Dipesh Satapathy takes a look at fashion & apparel brands and retailers hit hard by the economic crisis resulting from the covid-19 pandemic
A crisis is an opportunity riding a dangerous wind, says a Chinese proverb. But when the wind’s momentum bears an unbearable impact, many enterprises are forced to capitulate. The covid-19 pandemic seems to be a crisis of that kind that has devastated economies and businesses worldwide. The garment, fashion and footwear industries are obviously among the worst affected in these times of job losses, store closures and falling incomes as purchase of such items is deemed non-essential now by most consumers.
The United Nations projected the world economy this year will shrink by 3.2 per cent, racking up some $8.5 trillion in overall losses and wiping out nearly four years of output gains. By mid-2020, the gross domestic product (GDP) in developed countries will plunge to -5.0 per cent, while the output of developing countries will shrink by 0.7 per cent, it said.
London-based information provider IHS Markit estimated real global GDP will fall by 5.5 per cent in 2020. This is more than three times the contraction in the aftermath of the 2009 Global Financial Crisis.
The fashion industry faces a tough 2020, and many brands and retailers will battle for survival while suppliers in sourcing countries fight for theirs, with potentially devastating consequences for millions, said McKinsey. A survey by Amsterdam-based global innovation platform Fashion for Good found innovators are significantly affected by covid-19, primarily in business development and financing. Mid-stage and late-stage companies are negatively affected as a result of difficult access to clients, it said.
Every second apparel company sourcing executive in a McKinsey survey reported that a quarter of their suppliers are already facing financial problems. Some 45 per cent of respondents said they expect more than half of their suppliers will be financially distressed within six months. Some 90 per cent of sourcing executives say that their sourcing volumes will decline in the second half of this year compared to the previous year’s volumes. Nearly 80 per cent of the companies have already cancelled at least a portion of their orders. European companies were found cancelling orders less often than North American ones.
Several fashion and apparel businesses around the world, mostly in Europe and North America, either filed for bankruptcy or went into administration. When a business goes into administration, an appointed licensed insolvency practitioner assumes control of the company and manages the business from that point onwards. Companies that file Chapter 11 bankruptcy in the United States negotiate with creditors to restructure debt terms while those that file Chapter 7 typically liquidate assets and call it a day.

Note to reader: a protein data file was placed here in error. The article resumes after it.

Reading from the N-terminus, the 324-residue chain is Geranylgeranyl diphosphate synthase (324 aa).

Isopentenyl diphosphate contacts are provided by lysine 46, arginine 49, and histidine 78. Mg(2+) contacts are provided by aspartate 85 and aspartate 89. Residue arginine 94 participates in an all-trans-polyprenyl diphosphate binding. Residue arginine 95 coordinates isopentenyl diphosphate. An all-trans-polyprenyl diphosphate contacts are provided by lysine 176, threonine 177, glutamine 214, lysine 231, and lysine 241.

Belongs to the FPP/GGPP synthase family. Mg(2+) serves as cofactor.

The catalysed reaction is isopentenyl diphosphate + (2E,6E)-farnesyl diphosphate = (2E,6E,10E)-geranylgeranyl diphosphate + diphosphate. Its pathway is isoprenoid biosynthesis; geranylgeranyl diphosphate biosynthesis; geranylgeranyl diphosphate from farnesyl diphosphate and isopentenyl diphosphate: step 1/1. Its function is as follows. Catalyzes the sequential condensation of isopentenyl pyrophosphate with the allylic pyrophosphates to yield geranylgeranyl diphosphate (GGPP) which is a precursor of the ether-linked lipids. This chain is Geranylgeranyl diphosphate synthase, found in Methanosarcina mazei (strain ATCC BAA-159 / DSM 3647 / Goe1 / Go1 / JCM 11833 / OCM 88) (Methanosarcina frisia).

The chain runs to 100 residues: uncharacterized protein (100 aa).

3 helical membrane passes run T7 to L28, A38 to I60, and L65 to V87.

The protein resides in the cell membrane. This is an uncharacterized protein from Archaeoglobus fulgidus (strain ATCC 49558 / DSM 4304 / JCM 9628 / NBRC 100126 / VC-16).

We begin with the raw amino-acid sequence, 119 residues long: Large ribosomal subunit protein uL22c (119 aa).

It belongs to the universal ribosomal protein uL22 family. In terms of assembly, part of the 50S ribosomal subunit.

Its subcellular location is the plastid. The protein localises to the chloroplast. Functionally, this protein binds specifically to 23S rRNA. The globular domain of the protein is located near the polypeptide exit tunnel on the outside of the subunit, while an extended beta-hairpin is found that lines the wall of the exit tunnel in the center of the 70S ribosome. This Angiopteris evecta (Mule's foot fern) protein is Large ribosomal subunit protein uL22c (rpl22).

The Eurozone economy shrank by the fastest rate in 2020 first quarter as the pandemic halted activity. Its GDP fell by 3.8 per cent in the first quarter compared with the previous quarter, according to Eurostat estimates. Many countries like France, Italy and Germany are witnessing recession. The Bank of England cautioned that the UK economy could suffer its deepest annual contraction in more than three centuries, before bouncing back next year.
UK fashion retailers Oasis and Warehouse will permanently close all their 92 stores and online shopping after administrators were unable to secure a rescue deal. Certain stock and intellectual property assets associated with the group will be acquired by Hilco Capital. Vintage-inspired chains Laura Ashley and Cath Kidston have also called in administrators. Some others like footwear specialist Office, whose South African owner Truworths is urgently seeking a buyer, are also under pressure.
Debenhams, which used to purchase more than $120 million worth of garment items annually from Bangladesh, some time back demanded 90 per cent discount from its suppliers there when most vendors there can at the best manage a 15 per cent discount. The company, which has appointed an administrator, owes $66 million to its vendors there.
UK fashion brand French Connection expects its cash resources to erode over the next few months if it does not secure urgent funding. Its board, however, is optimistic of bouncing back. Swedish fashion retail chain MQ has also filed for bankruptcy.
As US state governors lift stay-at-home orders, economic recovery from the pandemic is likely to come gradually and may vary by location, says the National Retail Federation. Consumer confidence has also taken a hit.
With US stores reopening, a First Insight study found 54 per cent of American consumers are ready to buy apparel in store, but the purchase experience will likely be much different, such as a feeling of being unsafe while trying on clothes in dressing rooms.
Furniture and mattress retailer Art Van Furniture, clothing retailer J. Crew (parent company Chinos Holdings), omni-channel retailer Pier 1 Imports, Stage Stores, jeans maker True Religion, Rubie’s Costume Company and John Varvatos Enterprises are among the US companies that filed for Chapter 11 bankruptcy protection.
JC Penney had nearly $500 million in cash on hand as of the Chapter 11 filing date. As part of its ongoing transformation, it will reduce its store footprint.